SYRACUSE -- Mayor Jamie Nagle got a test of her authority to have a resident removed from a meeting Tuesday, minutes before the city council voted to table a new outline of rules of conduct that spells out the authority of the mayor and council members and guidelines for order.
During the open portion of the meeting, resident Joe Levi was critical of the mayor and the proposed rules of order the council was to consider later on the agenda.
Levi, part of the group Syracuse Citizens for Fair Rules in Public Meetings, went after Nagle and said the rules would give the mayor too much authority.
He suggested at one point that they would give the mayor dictatorial powers by allowing the city's top elected official to use his or her discretion to remove a citizen perceived to be unruly.
"The mayor will essentially have the power to silence citizens if she doesn't want to hear what they have to say. Will she wield that power?" Levi said.
When Levi was told his allotted time was up, he continued to talk on the subject, sparking a confrontation with Nagle, who said groups have been organized to make her look bad.
When Levi appeared to press a point, the mayor asked Police Chief Brian Wallace to remove him. The chief approached Levi and said he could either sit down peacefully or be removed from the meeting.
After a minute or so of verbal exchange between Nagle and Levi, Councilman Alan Clark asked that Levi simply sit down out of respect for the council.
Levi did so.
The meeting marked the second exchange between Levi and the mayor.
At a meeting in September, Levi criticized Nagle and city officials for not having a public document prescribing rules of order for their meetings, as he said are required by state law.
City Recorder Cassie Brown, working with City Attorney Todd Godfrey, had drawn up six pages of guidelines for officials to consider, utilizing existing city code and guidelines, among other sources.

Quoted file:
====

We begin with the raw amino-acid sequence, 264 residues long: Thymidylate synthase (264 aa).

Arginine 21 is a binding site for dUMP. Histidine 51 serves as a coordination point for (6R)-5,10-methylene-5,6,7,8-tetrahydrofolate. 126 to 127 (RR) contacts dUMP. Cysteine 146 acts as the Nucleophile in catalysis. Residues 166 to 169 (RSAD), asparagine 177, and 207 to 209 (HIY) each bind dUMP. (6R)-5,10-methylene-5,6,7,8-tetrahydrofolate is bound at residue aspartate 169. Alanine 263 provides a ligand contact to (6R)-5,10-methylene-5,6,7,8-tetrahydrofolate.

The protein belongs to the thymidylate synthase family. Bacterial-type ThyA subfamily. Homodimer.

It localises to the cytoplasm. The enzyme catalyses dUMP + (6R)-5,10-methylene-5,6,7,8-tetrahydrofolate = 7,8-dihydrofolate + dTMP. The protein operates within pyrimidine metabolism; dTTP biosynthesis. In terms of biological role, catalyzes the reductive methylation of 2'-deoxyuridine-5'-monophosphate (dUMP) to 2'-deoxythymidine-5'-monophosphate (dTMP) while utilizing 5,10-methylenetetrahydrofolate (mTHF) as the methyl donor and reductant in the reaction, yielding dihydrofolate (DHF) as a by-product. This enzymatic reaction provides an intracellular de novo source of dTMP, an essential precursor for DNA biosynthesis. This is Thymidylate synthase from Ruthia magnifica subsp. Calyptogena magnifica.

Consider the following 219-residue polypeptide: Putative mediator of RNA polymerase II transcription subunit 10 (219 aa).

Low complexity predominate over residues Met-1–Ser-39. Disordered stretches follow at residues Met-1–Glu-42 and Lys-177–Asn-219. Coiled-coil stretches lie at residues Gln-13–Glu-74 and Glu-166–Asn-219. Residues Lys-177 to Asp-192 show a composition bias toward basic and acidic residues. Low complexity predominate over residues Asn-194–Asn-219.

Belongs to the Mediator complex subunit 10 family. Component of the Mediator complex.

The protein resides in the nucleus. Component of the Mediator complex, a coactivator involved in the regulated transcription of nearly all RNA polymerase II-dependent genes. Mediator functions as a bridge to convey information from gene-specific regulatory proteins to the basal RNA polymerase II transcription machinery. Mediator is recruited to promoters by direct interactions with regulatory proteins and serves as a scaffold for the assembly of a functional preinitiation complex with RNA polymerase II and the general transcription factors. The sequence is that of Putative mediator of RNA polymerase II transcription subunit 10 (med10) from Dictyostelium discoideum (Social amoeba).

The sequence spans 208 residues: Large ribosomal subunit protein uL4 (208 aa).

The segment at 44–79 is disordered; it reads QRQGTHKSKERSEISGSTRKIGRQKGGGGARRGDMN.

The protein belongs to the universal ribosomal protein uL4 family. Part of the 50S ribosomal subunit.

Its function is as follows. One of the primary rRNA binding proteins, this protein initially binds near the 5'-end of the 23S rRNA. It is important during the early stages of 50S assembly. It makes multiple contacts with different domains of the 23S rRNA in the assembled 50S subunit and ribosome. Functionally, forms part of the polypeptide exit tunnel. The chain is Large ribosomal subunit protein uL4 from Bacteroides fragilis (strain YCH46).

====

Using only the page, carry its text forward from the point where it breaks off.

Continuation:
The matter became more complicated in the council's work session, before the general meeting, when Councilman Larry Shingleton passed out two handouts on possible guidelines outlined by the Utah League of Cities and Towns and asked that they be reviewed before any council action.
Several members of the council felt the outline presented by Brown addressed the suggested ULCT guidelines, but there was enough question that the issue was never finalized.
When the council did come to a potential vote on the guidelines, the matter was quickly and unanimously tabled. Council members are likely to address the issue in November.
Discussion of the issue continued after the council finished its regular business.
Brown asked to have a comment entered on the record, as she felt the criticism of the new guidelines was leveled at her.
In her remarks, Nagle said Brown had been caught in the crosshairs of something aimed at the mayor, not the city recorder's office.
"I don't think it was directed at you. I think it was directed at me," Nagle said.
She also refused to apologize for asking that Levi be removed, saying she would defend the city's staff.
Nagle is not up for re-election this year.
Ironically, one of the guidelines in the tabled sets of guidelines calls for civility in council meetings. Those proposals also suggest the mayor is to "maintain order" at meetings and to move along the agenda in a "sensitive way."
The proposal also stipulated the council shall not engage in personal attacks and shall restrict comments to issues before the body.
Any violations of decorum or conduct of council members shall be addressed by the mayor, who may declare a member out of order, the rule said.